CPD Research Scientist Vonda Jump spoke of her experiences and research in orphanages around the world as a presenter in USU’s Sunrise Sessions last week. USU’s research website now has it available on podcast. It’s definitely worth a listen.
Here’s a quick summary:
Dr. Jump said her interest in infant massage began with her own daughter. “When I messaged her I felt like I was more in tune with her body and what was happening with her,” she said.
It later became the subject of her doctoral dissertation. Previous research had established that massage stimulates the Vagus nerve, which is involved in the body’s automatic systems. It also increases circulation and improves parent/child communication. Her dissertation showed that babies’ attachment to parents was more likely to be secure if massage was used.
That work led to her study on the effects of massage on babies in orphanages. After visiting several around the world, Jump said conditions can vary widely. Some have great services, other facilities literally made her cry. But in general, an orphanage is a money-sucking operation, and its workers are likely to be less-educated. Changes in how they operate should be low-cost, because budgets are tight.
In 2002 Dr. Jump went to Ecuador after a student emailed her to say the babies there were not touched much. That student encouraged her to go and teach massage.
On arriving there, Dr. Jump was impressed by how clean the orphanage was. Sheets were changed daily and the floors were mopped twice a day. But the caregivers didn’t talk to the babies much, and the babies’ language skills were delayed.
The study she did there compared the wellness of babies who were massaged to that of babies who were not. The intervention lasted for about two months, and she flipped a coin to decide which babies would be massaged and which would remain as a control group.
“The babies in the massage group were more likely to be well than the babies in the control group. But … over this thirty-day period, none of the babies were well very often. They were sick the majority of the time.” A lot of that was runny noses, but neither group had many days without any symptoms.
That said, the group that received massage was 34 percent more likely to be well.
A year later Dr. Jump went to Haiti to continue studying the effects of massage. This visit took her to the poorest country in the western hemisphere. “I was really surprised by what I saw in Haiti,” she said. “The director and his wife were doing such noble work.” But there were no toys, no running water. The babies stayed on mats outside in the open air, with nothing between them and the flies.
She stayed there for one month and again found that children who received the massage therapy were more likely to be well—though again both groups were sick a lot of the time.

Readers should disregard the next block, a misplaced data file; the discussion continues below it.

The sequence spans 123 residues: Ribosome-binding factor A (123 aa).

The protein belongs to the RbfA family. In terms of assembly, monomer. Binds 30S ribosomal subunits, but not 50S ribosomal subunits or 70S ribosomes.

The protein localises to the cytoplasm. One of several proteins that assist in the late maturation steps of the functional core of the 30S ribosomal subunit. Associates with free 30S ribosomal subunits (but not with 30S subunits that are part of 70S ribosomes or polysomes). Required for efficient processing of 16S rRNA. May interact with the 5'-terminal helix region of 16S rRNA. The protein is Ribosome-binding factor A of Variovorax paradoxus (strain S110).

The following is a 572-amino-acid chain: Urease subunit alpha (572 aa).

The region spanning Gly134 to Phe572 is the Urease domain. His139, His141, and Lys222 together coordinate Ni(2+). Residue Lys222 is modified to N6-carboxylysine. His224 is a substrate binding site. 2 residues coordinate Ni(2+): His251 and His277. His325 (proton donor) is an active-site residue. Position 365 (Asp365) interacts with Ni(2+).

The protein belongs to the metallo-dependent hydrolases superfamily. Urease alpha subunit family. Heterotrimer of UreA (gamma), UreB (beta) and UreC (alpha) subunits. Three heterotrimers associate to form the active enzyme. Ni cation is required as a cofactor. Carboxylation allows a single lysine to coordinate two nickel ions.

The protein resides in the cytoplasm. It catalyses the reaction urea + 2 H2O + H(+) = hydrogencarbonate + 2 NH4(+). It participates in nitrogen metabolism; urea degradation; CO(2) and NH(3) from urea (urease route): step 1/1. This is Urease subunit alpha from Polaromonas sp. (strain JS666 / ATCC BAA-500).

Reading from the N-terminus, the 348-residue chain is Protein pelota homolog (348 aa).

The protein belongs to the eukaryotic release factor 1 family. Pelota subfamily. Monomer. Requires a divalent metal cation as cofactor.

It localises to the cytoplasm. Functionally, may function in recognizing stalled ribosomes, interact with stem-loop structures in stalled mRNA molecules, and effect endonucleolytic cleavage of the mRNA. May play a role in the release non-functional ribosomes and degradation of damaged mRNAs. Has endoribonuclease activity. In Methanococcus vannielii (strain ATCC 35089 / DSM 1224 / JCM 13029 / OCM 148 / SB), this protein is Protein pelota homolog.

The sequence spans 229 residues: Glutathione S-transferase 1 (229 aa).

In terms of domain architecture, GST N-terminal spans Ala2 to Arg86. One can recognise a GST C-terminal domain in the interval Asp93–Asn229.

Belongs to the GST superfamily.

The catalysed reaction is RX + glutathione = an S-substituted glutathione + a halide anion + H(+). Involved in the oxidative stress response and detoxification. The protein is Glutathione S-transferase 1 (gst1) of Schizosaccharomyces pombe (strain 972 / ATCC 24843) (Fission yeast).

In Haiti she especially noticed how the babies responded to social interaction: by avoiding it. They were so unused to getting attention, they tried to get away from it. But at the same time Dr. Jump was in that orphanage, a group from a foundation arrived and began working with the babies. “All of the babies improved,” she said.
She showed two different clips of the same baby. In the earlier one the child turned away from the person who tried to play with her; in the second one she responded with smiles and eye contact. “The fact that she changed so much in such a short period of time was incredible to me,” she said.
In Haiti the research also touched on the babies’ cortisol levels. Cortisol is a hormone associated with stress, and babies in that Haitian orphanage had much higher levels of it than family-reared babies. What’s more, it peaked at a different time of day.
The levels indicate that vastly different things are happening in a stressed baby’s brain, Dr. Jump said. But post-test levels followed a pattern more similar to that of family-reared babies.
“Was that a fluke? I don’t know,” she said. “I don’t know at all.” The pilot study looked at 11 babies total in both the massage and control group. “I’d love to be able to look at this more, but to look at cortisol research, you have to have a lot of money for that.”
All of her orphanage work involved pilot studies. She hopes to someday do more comprehensive research in an orphanage setting.
Her next orphanage visit was to India, where Jump was involved in teaching caregivers more about interacting with babies. The results surprised her. The caregivers did “more than nod, agree with me and go on their same path,” she said. They took the information and ran with it, interacting with children and encouraging development.
The take-home lesson for people in the United States: Going without interaction is stressful to babies. Dr. Jump encouraged her listeners to learn what babies are communicating and respond. Pick up a crying baby. Talk to babies, stimulate their senses and keep it positive. Massage them. All these things help parents and caregivers engineer a better brain in the child, she said.